As vines enter veraison, there is a shift in resource (nutrients, carbon) allocation from the canopy toward the ripening fruit. The result is can be a manifestation of nutritional and systemic disease (viral, bacterial) symptoms in canopies of deficient and/or infected vines. Please be on the look out for symptomatic vines as you scout your vineyard this post-veraison season. Objective diagnoses can only be made by lab-based testing. Visual diagnoses, however, can go a long way in helping to determine appropriate actions. When in doubt, contact your local county ANR extension agent. Here is an extension publication on “Red Leaves in the Vineyard” from colleagues at Rutgers University:  The publication contains a flowchart to follow when observing red leaves in the vineyard, which can be caused by both nutritional deficiencies as well as systemic disease infections.

In light of this, we just published an extension bulletin on Grapevine Pierce’s disease (PD) that may be of interest to some of our blog subscribers. PD was observed in several north Georgia vineyards last year; let’s hope we see lower incidence during the 2019 post-veraison season. PD symptoms can be visualized primarily throughout August and September in southeastern US vineyards. Please see the Grapevine Pierce’s disease publication here:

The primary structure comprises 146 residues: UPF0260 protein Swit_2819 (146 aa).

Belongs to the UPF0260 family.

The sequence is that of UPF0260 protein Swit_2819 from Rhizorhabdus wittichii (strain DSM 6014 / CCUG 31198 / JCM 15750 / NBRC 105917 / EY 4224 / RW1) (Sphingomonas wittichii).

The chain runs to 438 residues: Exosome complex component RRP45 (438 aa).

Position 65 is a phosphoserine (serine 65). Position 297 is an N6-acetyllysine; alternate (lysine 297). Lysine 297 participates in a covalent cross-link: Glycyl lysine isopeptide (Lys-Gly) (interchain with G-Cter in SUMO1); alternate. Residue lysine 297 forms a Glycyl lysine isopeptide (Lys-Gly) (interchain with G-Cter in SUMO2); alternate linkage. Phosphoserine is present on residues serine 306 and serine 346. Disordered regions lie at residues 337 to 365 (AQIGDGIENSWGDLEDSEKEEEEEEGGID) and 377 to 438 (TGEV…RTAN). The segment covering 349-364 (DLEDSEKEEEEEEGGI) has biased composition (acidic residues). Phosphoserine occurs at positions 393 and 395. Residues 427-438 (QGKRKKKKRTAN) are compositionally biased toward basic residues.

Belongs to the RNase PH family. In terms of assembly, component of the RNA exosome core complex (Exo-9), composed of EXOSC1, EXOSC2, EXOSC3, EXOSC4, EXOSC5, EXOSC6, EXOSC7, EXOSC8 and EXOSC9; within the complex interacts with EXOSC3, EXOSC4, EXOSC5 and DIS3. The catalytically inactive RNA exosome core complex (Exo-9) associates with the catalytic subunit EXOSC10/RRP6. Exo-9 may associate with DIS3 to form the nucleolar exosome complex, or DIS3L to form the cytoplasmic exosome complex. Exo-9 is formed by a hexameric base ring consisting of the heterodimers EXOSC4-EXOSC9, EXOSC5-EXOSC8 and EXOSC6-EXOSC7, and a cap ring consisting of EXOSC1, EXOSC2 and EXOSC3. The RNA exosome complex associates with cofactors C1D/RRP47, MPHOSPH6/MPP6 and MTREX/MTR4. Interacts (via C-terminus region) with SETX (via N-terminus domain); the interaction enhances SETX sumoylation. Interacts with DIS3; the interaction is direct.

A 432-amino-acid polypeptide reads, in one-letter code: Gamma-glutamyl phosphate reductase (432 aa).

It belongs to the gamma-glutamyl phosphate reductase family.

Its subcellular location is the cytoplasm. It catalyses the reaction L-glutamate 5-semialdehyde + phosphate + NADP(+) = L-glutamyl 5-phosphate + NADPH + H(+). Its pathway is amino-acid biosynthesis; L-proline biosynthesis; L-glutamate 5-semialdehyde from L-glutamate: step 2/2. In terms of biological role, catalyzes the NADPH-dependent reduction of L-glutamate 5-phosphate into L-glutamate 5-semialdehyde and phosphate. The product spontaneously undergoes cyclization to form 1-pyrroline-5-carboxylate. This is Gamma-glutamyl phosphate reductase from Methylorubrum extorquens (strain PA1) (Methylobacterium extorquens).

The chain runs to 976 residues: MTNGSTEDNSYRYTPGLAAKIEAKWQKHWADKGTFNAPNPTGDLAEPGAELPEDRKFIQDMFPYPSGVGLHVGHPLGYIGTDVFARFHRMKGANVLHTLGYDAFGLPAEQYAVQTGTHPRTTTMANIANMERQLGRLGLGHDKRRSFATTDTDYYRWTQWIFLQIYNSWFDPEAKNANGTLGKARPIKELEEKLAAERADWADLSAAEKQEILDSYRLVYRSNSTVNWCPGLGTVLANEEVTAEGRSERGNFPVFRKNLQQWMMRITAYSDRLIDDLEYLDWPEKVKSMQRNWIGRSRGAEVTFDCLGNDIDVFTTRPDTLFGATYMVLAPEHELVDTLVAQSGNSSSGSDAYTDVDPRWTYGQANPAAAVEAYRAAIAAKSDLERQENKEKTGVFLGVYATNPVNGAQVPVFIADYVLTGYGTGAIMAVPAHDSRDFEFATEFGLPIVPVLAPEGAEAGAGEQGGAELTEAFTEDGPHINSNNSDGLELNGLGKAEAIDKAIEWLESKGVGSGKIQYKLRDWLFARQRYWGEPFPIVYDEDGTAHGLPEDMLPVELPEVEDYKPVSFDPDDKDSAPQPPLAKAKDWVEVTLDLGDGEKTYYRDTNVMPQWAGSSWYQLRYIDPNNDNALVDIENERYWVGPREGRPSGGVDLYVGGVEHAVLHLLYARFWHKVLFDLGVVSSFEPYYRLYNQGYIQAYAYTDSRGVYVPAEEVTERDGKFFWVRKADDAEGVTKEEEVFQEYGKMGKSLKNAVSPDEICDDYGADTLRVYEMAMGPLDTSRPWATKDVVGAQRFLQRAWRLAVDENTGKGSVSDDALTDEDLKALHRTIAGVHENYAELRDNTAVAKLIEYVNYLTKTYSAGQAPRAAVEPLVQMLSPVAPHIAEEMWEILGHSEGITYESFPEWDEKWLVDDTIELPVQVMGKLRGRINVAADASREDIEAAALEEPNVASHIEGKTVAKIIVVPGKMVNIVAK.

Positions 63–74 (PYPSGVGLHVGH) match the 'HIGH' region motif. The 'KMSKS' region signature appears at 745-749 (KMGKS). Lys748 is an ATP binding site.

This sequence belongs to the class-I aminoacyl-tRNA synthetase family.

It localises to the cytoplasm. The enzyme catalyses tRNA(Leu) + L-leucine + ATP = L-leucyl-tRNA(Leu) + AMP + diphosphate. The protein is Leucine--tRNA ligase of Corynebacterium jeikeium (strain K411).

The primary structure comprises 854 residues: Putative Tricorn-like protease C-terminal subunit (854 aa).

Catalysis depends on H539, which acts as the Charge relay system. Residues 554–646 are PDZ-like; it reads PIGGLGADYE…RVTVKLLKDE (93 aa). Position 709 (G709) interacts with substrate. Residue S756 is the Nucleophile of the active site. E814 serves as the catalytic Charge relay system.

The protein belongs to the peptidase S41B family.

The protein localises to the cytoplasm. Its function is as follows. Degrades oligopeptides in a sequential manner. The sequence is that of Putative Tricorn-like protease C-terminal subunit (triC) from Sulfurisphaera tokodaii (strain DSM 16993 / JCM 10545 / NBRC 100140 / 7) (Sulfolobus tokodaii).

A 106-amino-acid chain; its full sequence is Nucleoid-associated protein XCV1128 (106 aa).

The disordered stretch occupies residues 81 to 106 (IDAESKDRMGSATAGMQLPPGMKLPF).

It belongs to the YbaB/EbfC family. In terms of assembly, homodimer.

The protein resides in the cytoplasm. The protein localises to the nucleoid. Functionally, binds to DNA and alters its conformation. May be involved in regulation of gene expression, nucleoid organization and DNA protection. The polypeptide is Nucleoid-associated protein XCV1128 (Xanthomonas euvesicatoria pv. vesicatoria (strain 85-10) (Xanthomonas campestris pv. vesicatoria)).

Last, our vineyard management poster, now available in both English ( and Spanish ( languages, has a “scouting” comment in the “cultural practice” section during pre-harvest. There are several other disease and insects also worth scouting for throughout post-veraison that are also mentioned on this poster. These posters can be obtained at regional vineyard meetings or from your local county ANR extension agent.

The UGA Extension Vineyard Management Poster, now available with English text on one side and Spanish text on the other side

In closing – please scout your vineyard for symptomatic vines throughout the ripening period and act accordingly. Please let any of the UGA Extension Viticulture Team members know if you have any questions or concerns, and please start with your local county extension ANR agent.